On June 7, 2018, Toshiba America Nuclear Energy Corporation — a U.S. wholly owned subsidiary of Japan’s Toshiba Corporation — announced plans to withdraw from a project to build two additional advanced boiling water reactor units at the South Texas Project (STP) site in Matagorda County, Texas.
According to news reports and a company press release, Toshiba officials scrapped their involvement in the estimated $15 million project due to a lack of investors.
According to a press release from Toshiba, company officials plan to cancel all contracts related to Nuclear Innovation North America (NINA), which was established by an agreement with NRG Energy Inc. in 2008 for the purpose of building the two additional STP units. The corporation will also cancel an engineering, procurement and construction contract it signed in 2009 with STP, as well as canceling deferred loans and forgiving loans under loan contracts.
“Under current and expected economic conditions, further development of STP Units 3 and 4 has ceased to be financially viable,” stated a press release from Toshiba. “In these circumstances, there is no clear pathway to securing profitability.”
Tim Powell, President and CEO of STP, stated in the release that a meeting of NINA’s Board of Directors is expected in the coming weeks to determine the future of STP Units 3 and 4. “While the further development of Units 3 and 4 are in question, I want to assure you that the safe and reliable operation of Units 1 and 2 remains the commitment of each and every employee at STP,” stated Powell. “These units continue to be vital to the resilience and reliability of the Texas grid and we are focused on maintaining the exemplary performance we have achieved and creating further value for the community we call home.”
“With our recently granted 20-year life extension for Units 1 and 2, that mission will continue today, tomorrow and for many years to come,” continued Powell. “STP remains a proud partner of Matagorda County and the South Texas region for over 30 years and will remain so as we continue to move forward.”
According to the release, Toshiba officials intend to meet with the NINA Board of Directors and continue the necessary withdrawal procedures with NRG. The release states that the corporation will have completely withdrawn from the project by the end of the year.
In February 2016, the U.S. Nuclear Regulatory Commission (NRC) issued two Combined Licenses (COL) for the STP site in Texas. Based on the mandatory hearing on NINA’s application, the Commission found the staff’s review adequate to make the necessary regulatory safety and environmental findings.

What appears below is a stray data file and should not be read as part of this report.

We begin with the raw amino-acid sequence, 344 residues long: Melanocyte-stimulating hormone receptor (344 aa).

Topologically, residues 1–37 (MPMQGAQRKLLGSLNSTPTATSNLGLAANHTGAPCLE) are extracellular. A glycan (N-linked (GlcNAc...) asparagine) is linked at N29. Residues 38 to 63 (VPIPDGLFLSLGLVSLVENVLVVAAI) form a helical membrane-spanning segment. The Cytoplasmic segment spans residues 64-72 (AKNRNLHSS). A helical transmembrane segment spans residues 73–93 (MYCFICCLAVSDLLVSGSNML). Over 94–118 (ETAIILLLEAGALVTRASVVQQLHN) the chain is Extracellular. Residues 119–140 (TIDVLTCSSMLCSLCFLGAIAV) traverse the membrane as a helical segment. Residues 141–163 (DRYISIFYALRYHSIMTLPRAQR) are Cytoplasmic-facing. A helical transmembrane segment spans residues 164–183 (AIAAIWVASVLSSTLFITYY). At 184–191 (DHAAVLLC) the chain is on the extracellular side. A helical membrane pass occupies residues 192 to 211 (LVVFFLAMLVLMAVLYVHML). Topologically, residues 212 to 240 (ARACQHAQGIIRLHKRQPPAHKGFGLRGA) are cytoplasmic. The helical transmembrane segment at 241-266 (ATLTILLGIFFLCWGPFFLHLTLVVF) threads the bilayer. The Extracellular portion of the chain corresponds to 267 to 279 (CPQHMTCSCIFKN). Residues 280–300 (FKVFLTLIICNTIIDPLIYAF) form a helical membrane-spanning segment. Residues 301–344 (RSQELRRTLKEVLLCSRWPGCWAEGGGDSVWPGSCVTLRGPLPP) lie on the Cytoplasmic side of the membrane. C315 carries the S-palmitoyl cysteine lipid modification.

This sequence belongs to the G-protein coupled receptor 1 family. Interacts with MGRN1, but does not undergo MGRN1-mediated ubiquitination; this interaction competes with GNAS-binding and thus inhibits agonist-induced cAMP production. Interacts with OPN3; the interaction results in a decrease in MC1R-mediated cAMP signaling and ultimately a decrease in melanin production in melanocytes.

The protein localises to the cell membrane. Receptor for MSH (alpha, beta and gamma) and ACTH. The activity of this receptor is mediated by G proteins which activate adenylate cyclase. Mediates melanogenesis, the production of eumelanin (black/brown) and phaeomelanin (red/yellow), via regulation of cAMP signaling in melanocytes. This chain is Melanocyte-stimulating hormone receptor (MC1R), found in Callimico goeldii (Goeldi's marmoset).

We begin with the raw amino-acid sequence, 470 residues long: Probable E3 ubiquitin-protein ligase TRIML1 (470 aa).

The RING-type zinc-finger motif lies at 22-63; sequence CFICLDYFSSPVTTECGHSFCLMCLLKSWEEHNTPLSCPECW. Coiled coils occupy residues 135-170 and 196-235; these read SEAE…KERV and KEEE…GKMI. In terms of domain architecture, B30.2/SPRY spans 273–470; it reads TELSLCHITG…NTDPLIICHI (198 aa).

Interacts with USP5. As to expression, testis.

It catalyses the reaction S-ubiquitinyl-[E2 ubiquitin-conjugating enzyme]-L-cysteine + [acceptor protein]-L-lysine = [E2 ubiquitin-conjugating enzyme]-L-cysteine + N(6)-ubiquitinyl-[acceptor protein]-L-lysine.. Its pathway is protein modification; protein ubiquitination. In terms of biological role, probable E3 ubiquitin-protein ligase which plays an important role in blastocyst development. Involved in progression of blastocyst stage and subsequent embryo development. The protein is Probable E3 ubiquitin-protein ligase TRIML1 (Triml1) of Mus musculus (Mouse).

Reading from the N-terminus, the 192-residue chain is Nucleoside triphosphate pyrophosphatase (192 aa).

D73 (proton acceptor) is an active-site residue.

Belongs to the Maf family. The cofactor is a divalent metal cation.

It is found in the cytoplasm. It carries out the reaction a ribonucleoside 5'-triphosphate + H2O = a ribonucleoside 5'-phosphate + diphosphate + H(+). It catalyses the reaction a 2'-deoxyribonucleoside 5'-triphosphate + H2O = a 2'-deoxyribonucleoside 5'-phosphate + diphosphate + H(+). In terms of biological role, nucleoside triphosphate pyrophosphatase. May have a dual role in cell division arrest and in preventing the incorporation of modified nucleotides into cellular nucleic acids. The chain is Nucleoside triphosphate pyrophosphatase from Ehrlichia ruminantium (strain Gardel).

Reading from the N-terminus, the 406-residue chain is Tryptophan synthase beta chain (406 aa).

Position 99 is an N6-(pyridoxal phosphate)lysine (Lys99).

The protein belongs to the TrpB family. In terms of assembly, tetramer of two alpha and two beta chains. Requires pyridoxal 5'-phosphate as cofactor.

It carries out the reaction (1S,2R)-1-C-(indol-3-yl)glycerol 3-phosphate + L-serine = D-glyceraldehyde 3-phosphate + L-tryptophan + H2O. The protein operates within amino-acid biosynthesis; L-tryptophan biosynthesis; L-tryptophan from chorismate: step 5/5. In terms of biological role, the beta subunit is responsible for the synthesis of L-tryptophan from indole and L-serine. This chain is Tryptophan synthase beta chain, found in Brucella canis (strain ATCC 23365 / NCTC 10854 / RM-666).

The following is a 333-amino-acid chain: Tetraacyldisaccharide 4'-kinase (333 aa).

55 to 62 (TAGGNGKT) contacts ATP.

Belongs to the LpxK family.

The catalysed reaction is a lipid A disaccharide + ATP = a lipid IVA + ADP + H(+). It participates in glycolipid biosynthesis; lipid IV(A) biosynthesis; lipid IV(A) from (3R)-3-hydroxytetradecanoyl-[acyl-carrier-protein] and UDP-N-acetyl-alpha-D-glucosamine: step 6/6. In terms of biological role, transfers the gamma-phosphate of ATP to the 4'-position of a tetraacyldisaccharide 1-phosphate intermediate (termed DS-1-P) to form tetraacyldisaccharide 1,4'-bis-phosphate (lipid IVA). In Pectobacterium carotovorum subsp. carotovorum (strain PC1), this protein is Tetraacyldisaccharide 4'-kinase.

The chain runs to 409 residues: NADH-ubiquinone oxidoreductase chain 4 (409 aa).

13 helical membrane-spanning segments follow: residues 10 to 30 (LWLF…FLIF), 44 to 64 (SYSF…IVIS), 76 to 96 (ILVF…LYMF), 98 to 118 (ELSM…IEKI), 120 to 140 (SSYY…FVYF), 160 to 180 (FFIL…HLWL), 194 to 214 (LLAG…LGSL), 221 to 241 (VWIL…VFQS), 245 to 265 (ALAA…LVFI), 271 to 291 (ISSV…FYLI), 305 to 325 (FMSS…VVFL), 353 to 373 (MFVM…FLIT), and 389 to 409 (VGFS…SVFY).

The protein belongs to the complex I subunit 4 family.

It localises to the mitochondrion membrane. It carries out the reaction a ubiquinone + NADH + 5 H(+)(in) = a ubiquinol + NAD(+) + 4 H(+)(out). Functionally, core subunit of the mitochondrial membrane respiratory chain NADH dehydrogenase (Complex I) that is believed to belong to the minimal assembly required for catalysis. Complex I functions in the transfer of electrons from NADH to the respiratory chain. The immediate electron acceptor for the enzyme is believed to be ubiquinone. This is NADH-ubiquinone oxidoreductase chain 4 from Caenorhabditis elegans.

NRC staff imposed several conditions on the license, including:
- specific actions associated with the agency’s post-Fukushima requirements for Mitigation Strategies and Spent Fuel Pool Instrumentation;
- requiring monitoring and analysis of the reactors’ steam dryers during initial plant startup, in line with current procedures for existing boiling-water reactors approved to operate at increased power levels; and,
- setting a pre-startup schedule for post-Fukushima aspects of the new reactor’s emergency preparedness plans and procedures.
- The NRC certified the 1,300-megawatt ABWR design in 1997. On September 20, 2007, NINA submitted its application for the licenses.
- The NRC’s Advisory Committee on Reactor Safeguards (ACRS) independently reviewed aspects of the application that concern safety, as well as the staff’s Final Safety Evaluation Report (FSER). The ACRS, a group of experienced technical experts, advises the Commission—independently from the NRC staff—on safety issues related to the licensing and operation of nuclear power plants, as well as on issues of health physics and radiation protection.
- The NRC completed its environmental review and issued the Final Environmental Impact Statement (FEIS) for the proposed STP reactors in February 2011. Four years later, on February 19, 2015, the ACRS provided the results of its review to the Commission. The NRC completed and issued the FSER on September 29, 2015.
STP’s two units produce 2,700 megawatts of carbon-free electricity — providing clean energy to 2 million Texas homes. According to STP officials, Units 3 and 4 would have doubled that production output and could have created about 800 additional jobs.
Additional information on the certification process is available on the NRC web site at nrc.gov. For additional information, please contact Scott Burnell of the NRC at (301) 415-8200.